I wonder if she knows how genuinely bad I felt. I wonder if she knows how hard I tried but couldn’t catch up.

I wonder if she knows how it warms my heart and makes me feel like a terrible mother at the same time when I hear her get up with her brother in the morning. She will shut my door, then go turn on his show and get him a drink. As much as I love that compassion in her, I never wanted to put that pressure on her. I usually give her a few minutes, then get up to relieve her.

A little girl in a Hello Kitty shirt and her mom
Courtesy of Melissa Weatherspoon

She has never lashed out. She is happy to do these things. She is proud of herself for helping. She surprisingly has never once complained about the sudden change. The change we never saw coming. She is so smart, she has to know how different her life is from her friends. All she asks, when she gets the option, is to do something as a family. Mom, Dad, little brother. That is all she wants. To have a typical family outing our family never gets to have.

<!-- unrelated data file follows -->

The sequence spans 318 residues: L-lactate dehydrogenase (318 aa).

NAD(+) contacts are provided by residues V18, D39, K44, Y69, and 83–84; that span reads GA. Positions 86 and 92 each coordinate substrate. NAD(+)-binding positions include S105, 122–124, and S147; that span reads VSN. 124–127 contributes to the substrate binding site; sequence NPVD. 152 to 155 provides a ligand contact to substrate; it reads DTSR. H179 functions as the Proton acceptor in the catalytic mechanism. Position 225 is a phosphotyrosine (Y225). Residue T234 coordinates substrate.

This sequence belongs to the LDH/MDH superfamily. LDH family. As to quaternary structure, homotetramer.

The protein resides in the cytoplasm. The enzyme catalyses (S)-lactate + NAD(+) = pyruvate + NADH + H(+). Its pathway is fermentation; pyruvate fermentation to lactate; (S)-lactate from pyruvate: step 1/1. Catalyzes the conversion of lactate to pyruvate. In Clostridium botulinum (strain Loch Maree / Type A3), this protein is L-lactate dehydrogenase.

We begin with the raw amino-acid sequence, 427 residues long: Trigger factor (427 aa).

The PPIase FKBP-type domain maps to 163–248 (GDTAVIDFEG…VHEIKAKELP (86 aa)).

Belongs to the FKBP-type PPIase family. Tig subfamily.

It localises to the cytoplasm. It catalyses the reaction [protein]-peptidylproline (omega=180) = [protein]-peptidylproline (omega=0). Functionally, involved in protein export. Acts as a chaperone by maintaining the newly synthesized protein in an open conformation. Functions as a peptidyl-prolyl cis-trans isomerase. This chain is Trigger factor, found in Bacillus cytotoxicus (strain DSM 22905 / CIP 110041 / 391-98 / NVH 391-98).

Parents and their two children out in a field
Courtesy of Ashley Dawn Photography

I wonder if she knows how much her brother loves her. How much he loves it when she runs and jumps with him. How today, when she was across the street playing with the neighbor’s kids, he cried at the fence in front of our house just staring at their house because he wanted her to come home. How he looks forward to seeing her after she spends the weekend with friends or family. Lillyana was so excited to have a sibling and a future best friend. I wonder if it still makes her sad how she will never get to interact with him the way she expected.

A little boy with autism plays in the sand